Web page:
Read with caution: Cleaning companies may never be the same again!
I’ve come to Kate Atkinson late in her career: I can recall surprisingly vividly my mother’s water damaged, crinkly paper copy of Behind the Scenes at the Museum teetering on the side of the bath – an avocado kitsch bath – from my childhood and that possibly put me off the name! So she exploded into my reading consciousness with the sublime Life after Life and I had no idea that she also had this Jackson Brodie Detective series until I picked up Case Histories some years ago. And with the release of Big Sky, I felt it time to return to Brodie again.
The repercussions of Case Histories continue to inform the storytelling: the inheritance he received allowed him to retire to a villa in France and take holidays in Venice and invest in his girlfriend’s theatre production to be staged at the Edinburgh Fringe Festival. And it is for that reason that Brodie happens to be on site to witness – amongst many other witnesses – a vicious road rage incident between Paul Bradley and the (at the time unnamed) Terence Smith. And from that one incident, a multitude of other characters’ stories emerge, blossoming into an ensemble: Martin Canning, writer of cosy detective novels, Gloria Hatter, wife to millionaire property developer Graham; Archie and Hamish, two schoolboy amateur shoplifters; Louise Munroe, newly minted Detective Inspector and Archie’s mother.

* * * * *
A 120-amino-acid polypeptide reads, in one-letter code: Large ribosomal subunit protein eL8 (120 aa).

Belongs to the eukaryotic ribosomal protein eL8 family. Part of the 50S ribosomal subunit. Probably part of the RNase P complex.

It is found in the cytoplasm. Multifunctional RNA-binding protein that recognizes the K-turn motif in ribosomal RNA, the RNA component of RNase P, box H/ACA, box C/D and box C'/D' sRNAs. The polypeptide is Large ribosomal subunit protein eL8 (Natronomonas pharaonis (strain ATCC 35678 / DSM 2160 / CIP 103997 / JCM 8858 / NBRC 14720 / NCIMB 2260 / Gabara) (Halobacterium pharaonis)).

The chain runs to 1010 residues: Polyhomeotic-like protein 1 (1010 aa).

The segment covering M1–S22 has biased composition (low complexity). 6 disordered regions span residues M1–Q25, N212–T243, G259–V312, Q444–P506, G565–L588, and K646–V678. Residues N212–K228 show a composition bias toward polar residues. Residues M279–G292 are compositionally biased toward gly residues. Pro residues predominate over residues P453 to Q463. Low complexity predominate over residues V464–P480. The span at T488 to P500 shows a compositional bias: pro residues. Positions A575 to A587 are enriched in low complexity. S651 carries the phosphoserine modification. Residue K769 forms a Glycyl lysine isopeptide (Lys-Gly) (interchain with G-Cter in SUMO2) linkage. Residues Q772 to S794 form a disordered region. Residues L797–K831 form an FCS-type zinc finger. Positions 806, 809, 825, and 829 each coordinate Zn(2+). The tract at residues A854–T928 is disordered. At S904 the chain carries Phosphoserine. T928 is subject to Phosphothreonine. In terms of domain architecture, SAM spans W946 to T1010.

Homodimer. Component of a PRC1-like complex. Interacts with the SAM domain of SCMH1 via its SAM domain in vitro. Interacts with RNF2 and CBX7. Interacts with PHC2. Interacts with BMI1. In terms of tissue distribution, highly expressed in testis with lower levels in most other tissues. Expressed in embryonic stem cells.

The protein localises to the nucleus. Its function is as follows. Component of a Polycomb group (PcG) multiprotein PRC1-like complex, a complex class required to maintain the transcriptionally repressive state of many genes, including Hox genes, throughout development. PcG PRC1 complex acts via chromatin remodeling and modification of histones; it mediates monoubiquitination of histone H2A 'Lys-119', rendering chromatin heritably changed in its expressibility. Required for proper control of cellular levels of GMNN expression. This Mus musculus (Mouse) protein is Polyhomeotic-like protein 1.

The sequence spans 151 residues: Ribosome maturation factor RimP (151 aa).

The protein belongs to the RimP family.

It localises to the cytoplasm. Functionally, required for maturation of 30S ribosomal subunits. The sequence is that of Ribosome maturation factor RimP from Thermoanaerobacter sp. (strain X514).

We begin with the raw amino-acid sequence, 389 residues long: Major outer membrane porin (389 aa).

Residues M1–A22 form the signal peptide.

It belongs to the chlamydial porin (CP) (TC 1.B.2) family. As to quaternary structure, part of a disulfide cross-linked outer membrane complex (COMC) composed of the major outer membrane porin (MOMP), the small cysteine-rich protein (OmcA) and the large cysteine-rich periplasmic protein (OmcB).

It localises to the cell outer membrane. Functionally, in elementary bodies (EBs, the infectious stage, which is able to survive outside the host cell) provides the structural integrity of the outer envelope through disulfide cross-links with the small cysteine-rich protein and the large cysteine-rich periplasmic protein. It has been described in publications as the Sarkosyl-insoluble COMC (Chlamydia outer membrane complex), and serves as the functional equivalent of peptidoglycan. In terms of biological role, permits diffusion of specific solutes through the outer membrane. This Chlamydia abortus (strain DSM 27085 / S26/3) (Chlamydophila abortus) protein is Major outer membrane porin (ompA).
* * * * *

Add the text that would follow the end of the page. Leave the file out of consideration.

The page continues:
As with Case Histories, each character explores their own background and history with us, sliding from the present day into internal thoughts and memories flowing between each other with very natural feeling links. The road rage incident led Martin, who threw his laptop at Terence Smith to protect Bradley, to recall his “Society of Authors’ trip around St. Leonard’s Police Station”, which led him to ruminate on the word giggle:
“The word “giggle,” it struck Martin, was an almost exclusively female verb. Women giggle, men simply laugh. Martin worried that he was a bit of a giggler himself.
And from there we spiral further and further from the streets of Edinburgh: we meet the protagonist of his novels, Nina Riley, and his editors, his life as a rather disenchanted religious studies teacher, his time on a creative writing course, a childhood experience at a German funfair. And all this occurs in the moments after Terence Smith is knocked to the ground by the laptop case and recovers his feet and escapes.